From Matthew Pope
Richmond May 17th. 1781
I was this day called by the Marquiss la Fayette to attend him at Wilton the result of which was to provide at a proper distance a general Hospital for the reception of the Sick and wounded if we should be obliged to fly from the Enemy. I told the Marquiss and Genl. Mulenburg who was present that I knew of no place nor had I power to take a place if I could find one at such distance as they would recommend proper for the purpose. A Church was mentioned near around Squirril Bridge or in that Neighbourhood but I am not authorised to take one could I find one convenient or one that would answer the purpose. A Church alone will not do. There must be a House or two near it. I shall be extremely happy and esteem it a singular favour if your Excellency will instruct me how to proceed and send me such orders as you shall think fit. I am to beg your Excellencys forgiveness if I trouble you still farther. I am left here alone, no one to instruct or direct me how to proceed and deprived of every means of executing my office by the removal of all the public Stores and find it in vain to send after them: indeed no one will obey any orders from me unless authorised by a higher power or such power vested in me. I am away from all the General Officers and if I was not in many instancies their orders would avail nothing. I have taken the liberty, Sir, to inclose you a list of necessarys I am in immediate want of for the Hospital department and knowing no other mode of obtaining them than this I hope I shall be excused. You Sir can order the packages to be opened and the inclosed articles sent down in a Cart or Waggon which are so much wanted and will give so much releif not only to the sick and wounded but to Honble Sir Your most obet. & Respectful Sevt.,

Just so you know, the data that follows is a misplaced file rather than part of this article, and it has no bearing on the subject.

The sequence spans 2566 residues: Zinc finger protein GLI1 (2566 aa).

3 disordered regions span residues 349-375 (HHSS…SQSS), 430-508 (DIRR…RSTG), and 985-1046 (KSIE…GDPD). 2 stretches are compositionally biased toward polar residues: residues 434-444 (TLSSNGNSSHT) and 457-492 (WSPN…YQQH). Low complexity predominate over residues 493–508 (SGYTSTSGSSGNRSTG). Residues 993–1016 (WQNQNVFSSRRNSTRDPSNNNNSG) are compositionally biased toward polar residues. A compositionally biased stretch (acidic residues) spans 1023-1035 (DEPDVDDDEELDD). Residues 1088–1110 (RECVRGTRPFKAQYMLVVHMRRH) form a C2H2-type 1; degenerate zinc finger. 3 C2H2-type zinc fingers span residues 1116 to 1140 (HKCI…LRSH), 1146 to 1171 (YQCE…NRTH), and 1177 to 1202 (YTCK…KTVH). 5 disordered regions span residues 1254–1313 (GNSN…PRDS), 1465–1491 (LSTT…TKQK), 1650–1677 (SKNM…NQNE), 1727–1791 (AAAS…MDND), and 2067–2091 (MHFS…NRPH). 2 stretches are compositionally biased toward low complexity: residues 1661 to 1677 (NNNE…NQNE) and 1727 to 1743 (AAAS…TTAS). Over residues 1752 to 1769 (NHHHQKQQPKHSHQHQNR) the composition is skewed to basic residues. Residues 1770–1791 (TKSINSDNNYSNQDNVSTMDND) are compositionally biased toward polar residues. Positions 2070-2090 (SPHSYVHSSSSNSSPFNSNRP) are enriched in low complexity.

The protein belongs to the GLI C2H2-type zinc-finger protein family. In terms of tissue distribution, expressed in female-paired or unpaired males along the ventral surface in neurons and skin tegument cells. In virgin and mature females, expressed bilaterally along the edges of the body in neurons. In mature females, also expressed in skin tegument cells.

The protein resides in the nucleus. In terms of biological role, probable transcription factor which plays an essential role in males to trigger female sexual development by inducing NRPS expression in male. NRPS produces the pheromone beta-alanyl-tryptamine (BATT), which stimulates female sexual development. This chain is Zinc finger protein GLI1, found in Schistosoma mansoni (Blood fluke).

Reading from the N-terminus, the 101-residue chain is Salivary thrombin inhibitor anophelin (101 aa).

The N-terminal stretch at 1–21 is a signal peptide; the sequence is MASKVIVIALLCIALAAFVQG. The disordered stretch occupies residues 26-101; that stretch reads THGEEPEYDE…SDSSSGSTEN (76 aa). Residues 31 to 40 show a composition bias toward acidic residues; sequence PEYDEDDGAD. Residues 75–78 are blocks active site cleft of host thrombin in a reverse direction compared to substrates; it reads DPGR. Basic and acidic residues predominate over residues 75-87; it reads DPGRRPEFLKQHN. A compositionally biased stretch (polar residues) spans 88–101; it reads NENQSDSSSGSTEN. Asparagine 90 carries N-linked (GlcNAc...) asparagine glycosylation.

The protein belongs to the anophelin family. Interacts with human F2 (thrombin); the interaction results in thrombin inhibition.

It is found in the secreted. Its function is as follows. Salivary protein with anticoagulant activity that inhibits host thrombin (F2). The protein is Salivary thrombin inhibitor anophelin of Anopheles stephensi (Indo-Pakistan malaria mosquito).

RC (Vi); addressed; endorsed in part (and no doubt in error, since TJ answered the present letter on 21 May 1781): “recd June 81.” The enclosed list of articles needed for the hospital has not been found, but see Pope to TJ, 31 May 1781 and enclosure.
Lafayette’s camp at Wilton was on the north side of the James eight miles below Richmond.